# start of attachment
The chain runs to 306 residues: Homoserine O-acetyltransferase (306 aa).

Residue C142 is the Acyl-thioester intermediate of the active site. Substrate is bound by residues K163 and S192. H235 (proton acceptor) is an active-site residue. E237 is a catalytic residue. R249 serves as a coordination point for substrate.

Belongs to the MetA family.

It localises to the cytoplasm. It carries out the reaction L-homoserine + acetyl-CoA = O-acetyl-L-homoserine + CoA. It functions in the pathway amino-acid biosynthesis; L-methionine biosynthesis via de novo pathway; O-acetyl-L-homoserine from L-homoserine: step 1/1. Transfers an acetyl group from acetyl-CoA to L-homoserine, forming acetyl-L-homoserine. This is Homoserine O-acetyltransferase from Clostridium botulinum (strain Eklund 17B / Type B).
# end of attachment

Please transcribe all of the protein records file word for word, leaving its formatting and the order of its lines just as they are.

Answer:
The chain runs to 306 residues: Homoserine O-acetyltransferase (306 aa).

Residue C142 is the Acyl-thioester intermediate of the active site. Substrate is bound by residues K163 and S192. H235 (proton acceptor) is an active-site residue. E237 is a catalytic residue. R249 serves as a coordination point for substrate.

Belongs to the MetA family.

It localises to the cytoplasm. It carries out the reaction L-homoserine + acetyl-CoA = O-acetyl-L-homoserine + CoA. It functions in the pathway amino-acid biosynthesis; L-methionine biosynthesis via de novo pathway; O-acetyl-L-homoserine from L-homoserine: step 1/1. Transfers an acetyl group from acetyl-CoA to L-homoserine, forming acetyl-L-homoserine. This is Homoserine O-acetyltransferase from Clostridium botulinum (strain Eklund 17B / Type B).